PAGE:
Patricia Smart, Carleton University

Lorsque j’ai entrepris les recherches pour ce qui allait devenir De Marie de l’Incarnation à Nelly Arcan: se dire, se faire par l’écriture intime, je me proposais d’écrire une histoire de l’autobiographie féminine au Québec, des origines à nos jours. Mais j’ai vite découvert que je me trouvais devant un territoire vaste, mais plutôt désert. Car aucune autobiographie de femme n’avait été écrite ou publiée au Québec entre 1654, l’année où Marie de l’Incarnation a rédigé sa Relation...

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Donald Creighton: A Life in History

Donald Wright, University of New Brunswick

I first "met" Donald Creighton when, as an undergraduate, I was assigned a couple of chapters from his two-volume biography of Sir John A. Macdonald. Instantly hooked by his ability to transport readers back in time, I knew that I was in the presence of someone pretty special. As a graduate student at McGill and Ottawa, I continued to read his books not for what he wrote, but for how he wrote it, because by then I also knew that on most subjects he was out to lunch.

A subject on which he was especially out to lunch was Quebec and in 1995 I gave my first paper at the annual meeting of the Canadian Historical Association...

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Œuvres complètes d’Anne Hébert

 

Nathalie Watteyne, Université de Sherbrooke

À la fois poète, romancière, nouvelliste et dramaturge, Anne Hébert me fascine depuis l’adolescence. Lorsque je fus nommée directrice du Centre Anne-Hébert en 2003, je compris que les archives léguées par l’auteure à l’Université de Sherbrooke allaient renouveler considérablement la compréhension que nous avions de cette œuvre phare de notre littérature. Après plusieurs rencontres avec les éditeurs et les ayants droit, nous avons convenu que la meilleure façon de faire était de présenter l’œuvre dans son intégralité, y compris les textes restés inédits ou parus dans les périodiques, pourvu qu...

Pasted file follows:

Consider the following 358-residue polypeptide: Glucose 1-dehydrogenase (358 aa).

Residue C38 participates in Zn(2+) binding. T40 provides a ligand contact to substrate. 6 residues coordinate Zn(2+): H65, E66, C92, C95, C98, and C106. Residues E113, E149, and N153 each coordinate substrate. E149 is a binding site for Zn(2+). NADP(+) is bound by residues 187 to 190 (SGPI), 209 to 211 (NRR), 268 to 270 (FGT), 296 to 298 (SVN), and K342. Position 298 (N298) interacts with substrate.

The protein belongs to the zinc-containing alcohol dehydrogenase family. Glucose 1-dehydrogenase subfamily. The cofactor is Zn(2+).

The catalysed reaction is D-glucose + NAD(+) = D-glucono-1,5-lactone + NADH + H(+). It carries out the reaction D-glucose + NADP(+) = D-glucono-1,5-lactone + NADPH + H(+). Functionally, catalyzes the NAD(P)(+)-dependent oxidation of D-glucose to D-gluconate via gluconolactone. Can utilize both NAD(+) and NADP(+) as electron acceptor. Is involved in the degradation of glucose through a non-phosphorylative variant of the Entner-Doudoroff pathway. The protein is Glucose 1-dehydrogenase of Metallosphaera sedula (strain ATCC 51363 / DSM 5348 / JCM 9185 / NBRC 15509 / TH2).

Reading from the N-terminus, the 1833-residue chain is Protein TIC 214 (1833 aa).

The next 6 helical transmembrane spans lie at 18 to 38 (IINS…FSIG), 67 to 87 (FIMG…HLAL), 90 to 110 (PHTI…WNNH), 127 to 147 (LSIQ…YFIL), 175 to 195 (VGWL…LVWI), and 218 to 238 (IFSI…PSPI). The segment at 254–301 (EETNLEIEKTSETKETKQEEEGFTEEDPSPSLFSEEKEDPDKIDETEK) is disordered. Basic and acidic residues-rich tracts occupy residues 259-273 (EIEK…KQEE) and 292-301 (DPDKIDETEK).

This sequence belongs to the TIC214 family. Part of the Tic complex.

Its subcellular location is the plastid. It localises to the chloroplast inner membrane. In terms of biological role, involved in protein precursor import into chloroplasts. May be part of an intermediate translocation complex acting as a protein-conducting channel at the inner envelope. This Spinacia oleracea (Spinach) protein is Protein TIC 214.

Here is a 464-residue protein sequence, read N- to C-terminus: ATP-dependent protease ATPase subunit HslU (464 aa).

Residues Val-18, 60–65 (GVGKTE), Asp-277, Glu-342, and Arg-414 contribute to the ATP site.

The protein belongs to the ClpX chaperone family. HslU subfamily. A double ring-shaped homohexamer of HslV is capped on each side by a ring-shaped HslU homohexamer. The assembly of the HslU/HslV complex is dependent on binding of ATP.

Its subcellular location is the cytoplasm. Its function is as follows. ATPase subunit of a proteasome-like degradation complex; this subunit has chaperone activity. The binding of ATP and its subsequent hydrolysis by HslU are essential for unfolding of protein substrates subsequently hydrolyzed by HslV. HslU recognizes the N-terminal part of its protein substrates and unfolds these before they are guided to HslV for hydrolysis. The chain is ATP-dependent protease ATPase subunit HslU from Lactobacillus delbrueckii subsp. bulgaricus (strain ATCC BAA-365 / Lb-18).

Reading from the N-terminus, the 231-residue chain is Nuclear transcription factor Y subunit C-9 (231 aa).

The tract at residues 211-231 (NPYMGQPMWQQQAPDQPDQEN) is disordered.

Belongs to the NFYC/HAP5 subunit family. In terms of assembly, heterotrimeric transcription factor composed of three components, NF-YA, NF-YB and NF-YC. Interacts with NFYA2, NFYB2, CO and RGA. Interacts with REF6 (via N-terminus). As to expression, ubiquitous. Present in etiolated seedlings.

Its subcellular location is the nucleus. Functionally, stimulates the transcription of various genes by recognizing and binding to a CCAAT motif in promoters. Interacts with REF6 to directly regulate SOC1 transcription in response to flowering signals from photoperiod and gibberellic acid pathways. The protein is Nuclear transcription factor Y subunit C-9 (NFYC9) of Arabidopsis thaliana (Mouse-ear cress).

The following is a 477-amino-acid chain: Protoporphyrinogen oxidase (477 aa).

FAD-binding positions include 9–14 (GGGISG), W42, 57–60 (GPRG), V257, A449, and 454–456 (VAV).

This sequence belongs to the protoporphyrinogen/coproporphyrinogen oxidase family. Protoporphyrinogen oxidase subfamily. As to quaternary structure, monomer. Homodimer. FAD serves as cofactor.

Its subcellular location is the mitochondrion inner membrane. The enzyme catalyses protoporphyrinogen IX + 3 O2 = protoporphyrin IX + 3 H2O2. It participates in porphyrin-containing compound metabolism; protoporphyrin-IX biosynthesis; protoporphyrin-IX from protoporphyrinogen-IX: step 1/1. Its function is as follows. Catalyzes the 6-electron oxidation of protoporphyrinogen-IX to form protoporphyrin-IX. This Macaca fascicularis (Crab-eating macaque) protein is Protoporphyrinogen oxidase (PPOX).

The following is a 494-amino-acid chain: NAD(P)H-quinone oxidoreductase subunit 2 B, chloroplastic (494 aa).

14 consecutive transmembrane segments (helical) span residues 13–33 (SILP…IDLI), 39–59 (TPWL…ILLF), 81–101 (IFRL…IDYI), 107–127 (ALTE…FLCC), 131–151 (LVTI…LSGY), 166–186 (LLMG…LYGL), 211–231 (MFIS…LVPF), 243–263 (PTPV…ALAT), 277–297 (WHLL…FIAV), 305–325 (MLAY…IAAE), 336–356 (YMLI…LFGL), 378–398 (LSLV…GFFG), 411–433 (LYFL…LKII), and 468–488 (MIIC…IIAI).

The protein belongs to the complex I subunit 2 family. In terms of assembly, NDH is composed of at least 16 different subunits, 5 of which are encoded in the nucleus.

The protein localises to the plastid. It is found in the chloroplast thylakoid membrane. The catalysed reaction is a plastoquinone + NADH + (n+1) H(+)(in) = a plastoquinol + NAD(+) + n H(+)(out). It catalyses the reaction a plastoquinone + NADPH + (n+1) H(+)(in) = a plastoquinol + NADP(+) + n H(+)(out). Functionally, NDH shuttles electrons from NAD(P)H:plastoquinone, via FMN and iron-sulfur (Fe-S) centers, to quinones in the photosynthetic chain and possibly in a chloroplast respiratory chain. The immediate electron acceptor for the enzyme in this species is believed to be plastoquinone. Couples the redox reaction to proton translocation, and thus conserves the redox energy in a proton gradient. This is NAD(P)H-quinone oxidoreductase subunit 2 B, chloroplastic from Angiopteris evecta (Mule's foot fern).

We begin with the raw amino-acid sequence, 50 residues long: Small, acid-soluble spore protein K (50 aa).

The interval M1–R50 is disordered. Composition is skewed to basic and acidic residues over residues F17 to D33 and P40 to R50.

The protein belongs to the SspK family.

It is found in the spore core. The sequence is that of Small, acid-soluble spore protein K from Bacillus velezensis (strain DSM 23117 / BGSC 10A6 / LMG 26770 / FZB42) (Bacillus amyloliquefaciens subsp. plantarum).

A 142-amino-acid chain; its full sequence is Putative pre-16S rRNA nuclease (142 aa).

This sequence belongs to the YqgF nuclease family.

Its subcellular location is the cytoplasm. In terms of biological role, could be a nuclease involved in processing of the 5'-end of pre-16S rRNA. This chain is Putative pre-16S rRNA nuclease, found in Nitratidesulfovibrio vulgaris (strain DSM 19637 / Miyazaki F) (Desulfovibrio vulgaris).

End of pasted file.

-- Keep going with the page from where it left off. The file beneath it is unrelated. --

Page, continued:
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We Are Coming Home: Repatriation and the Restoration of Blackfoot Cultural Confidence

Robert R. Janes, independent scholar

We Are Coming Home: Repatriation and the Restoration of Blackfoot Cultural Confidence (Athabasca University Press) is an unusual book in the museum world – not only because it’s about the unconditional return of sacred objects, but also because five of the eight contributors are Blackfoot ceremonialists or spiritual leaders. Although the idea for the book was the result of a restaurant conversation, it is actually the culmination of an evolving, 10-year relationship between the Glenbow Museum (Calgary, Alberta) and the four First Nations of the Blackfoot Confederacy – a process of reciprocity, deepening understanding, and mutual appreciation.  ...

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Lunch-Bucket Lives: Remaking the Workers' City

Craig Heron, York University

Hamilton is an iconic city in Canada. For generations, it has been the quintessential factory town, a status confirmed by the view of fire-spewing, smoke-belching Dark Satanic Mills from the Burlington Skyway on the road to Niagara Falls. I was not raised there, and can’t remember any childhood visits. But, in the late 1970s, it was at the forefront of my mind as I started thinking about a PhD dissertation topic. I was interested in the wave of profound changes that hit industrial cities across the continent in the early years of the twentieth-century: large-scale corporate consolidation; new management and technological systems that ushered in mass...